In another embodiment of the invention a hinge part is placed on a land surface of a lower die between portions adapted for molding a compact base and a compact cover and held elevated by small nibs. The upper die half having complementary cavities is then brought in place over the lower half, and molten plastic introduced into the die whereby the cover and base of the compact are simultaneously molded around the hinge part, in a single molding cycle. As a result, both the cost of the compact and the assembly time are greatly minimized.
Other features and advantages will hereinafter appear.
In the drawings, illustrating the methods of the invention:
FIG. 1 is a top plan view of a pair of superposed dies for molding a first casing half, the upper die being partially broken away.
FIG. 2 is a bottom plan view of the upper die of FIG. 1.
FIG. 3 is a section taken on line 3--3 of FIG. 1, wherein the dies are separated and wherein a mirror is shown as placed face down on a mirror support of the lower die.
FIG. 4 is a perspective view of a hinge which is adapted to be incorporated in the casing halves during the molding thereof.
FIG. 5 is a section like that of FIG. 3, illustrating the dies assembled to one another, with molten plastic being introduced into the cavity formed therebetween.
FIG. 6 is a vertical section of a second set of dies, for holding the first casing half and hinge in position with the latter serving as an insert, while the second casing half is molded around the hinge.
FIG. 7 is a fragmentary sectional view of two die halves shown separated, with a mirror member positioned on the mirror support of one die half. This figure illustrates the first step in the method of FIGS. 7-9, constituting another embodiment of the invention.
FIG. 8 is a section taken through another set of die halves, illustrating the second step of the molding operation of this embodiment,
FIG. 9 is a top plan view of the bottom die member of FIG. 8, having the molded compact still in place.
FIG. 10 is a plan view of a molded plastic compact, in open condition,, made by a one-step molding operation in accordance with the invention.
FIG. 11 is a vertical section through the mold parts, showing the molding of the compact of FIG. 10, and
FIG. 12 is an enlarged section of a fragmentary portion of FIG. 11, illustrating the support means for the hinge part of the compact.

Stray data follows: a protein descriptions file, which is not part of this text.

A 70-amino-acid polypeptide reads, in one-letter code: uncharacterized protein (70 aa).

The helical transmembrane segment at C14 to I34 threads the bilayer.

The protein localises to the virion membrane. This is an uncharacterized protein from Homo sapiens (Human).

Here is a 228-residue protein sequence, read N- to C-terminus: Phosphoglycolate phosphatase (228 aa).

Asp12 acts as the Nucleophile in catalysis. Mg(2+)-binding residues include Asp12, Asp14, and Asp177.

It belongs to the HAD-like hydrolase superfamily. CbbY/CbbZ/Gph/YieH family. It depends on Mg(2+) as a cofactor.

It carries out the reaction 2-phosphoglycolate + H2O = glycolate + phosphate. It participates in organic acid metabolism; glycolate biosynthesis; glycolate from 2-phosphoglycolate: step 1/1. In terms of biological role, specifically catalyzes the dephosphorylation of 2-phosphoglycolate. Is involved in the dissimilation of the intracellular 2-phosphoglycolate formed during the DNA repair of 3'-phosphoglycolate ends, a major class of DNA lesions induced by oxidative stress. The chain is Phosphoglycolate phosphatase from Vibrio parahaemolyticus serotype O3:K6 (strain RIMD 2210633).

Referring first to FIGS. 1-3 and 5, there is illustrated a pair of dies generally designated by the numeral 10, comprising an upper die 12 and a lower die 14, the two defining a hollow cavity 16. As shown, the lower die 14 has an inlet port 18 with a threaded wall, adapted to receive tubing 20 which extends to a source of molten plastic (not shown). In addition, the lower die 14 is also provided with a pair of suction lines 24 which are connected by means of tubing 26 to a vacuum pump 28. The lower die 14 comprises a substantially flat mirror support 30 which is adapted to position a mirror member, as will be explained below, and a supporting surface including a semi-cylindrical recess for receiving the pintle or bearing portion of a hinge 35 also to be described below. In addition, an additional small recess 32 at one end of the cavity 16 provides a relief or clearance area for the hinge 35.
As particularly illustrated in FIG. 4, the hinge or hinge part 35 comprises portions or halves 36 and 38 which are pivotally movable with respect to one another about a pin 40. Each of the portions 36, 38 preferably has serrated edges 42, 44 and 46, 48, respectively, and in addition, one or both hinge portions may be provided with central apertures 50. In the appended claims, either one of the halves 36 or 38 is referred to as an anchorage portion, with the parts of the hinge immediately surrounding the pin 40 being referred to as a pintle portion.
Referring now to FIG. 6, there is illustrated an additional set of dies, generally designated by the numeral 52, comprising an upper die 54 and a lower die 56. The latter has a suction line 58 adapted to be connected to a vacuum pump by means of tubing 60. The upper die 54 preferably has a recess 62 for receiving and supporting, as an insert, a portion of a hinge prior to the actual molding process described below; in a similar manner the lower die 56 is provided with a recess 64 to provide clearance for the hinge insert.
In accordance with the present invention there is provided a novel method for molding plastic containers such as cosmetic compacts having cooperable enclosure portions or casing halves adapted to be hingedly secured to one another, comprising the steps of placing a mirror member 66 face down (or silvered surface up) on the mirror support 30 of the lower die 14, as shown in FIG. 3, activating the vacuum pump in order to introduce a vacuum at the suction lines 24, thereby to securely hold the mirror 66 against the support, bringing the upper die 12 into its operative position, as illustrated in FIG. 5, such that major portions of the cavity 16 are disposed at the back of the mirror, and injecting molten thermoplastic under pressure through the port 18 as supplied from the reservoir and through the supply tubing 20, such that the cavity 16 is completely filled with the molten plastic which also flows around the peripheral portions of the mirror 66. Thereafter, the plastic substance is allowed to cool and solidify in the well-known manner.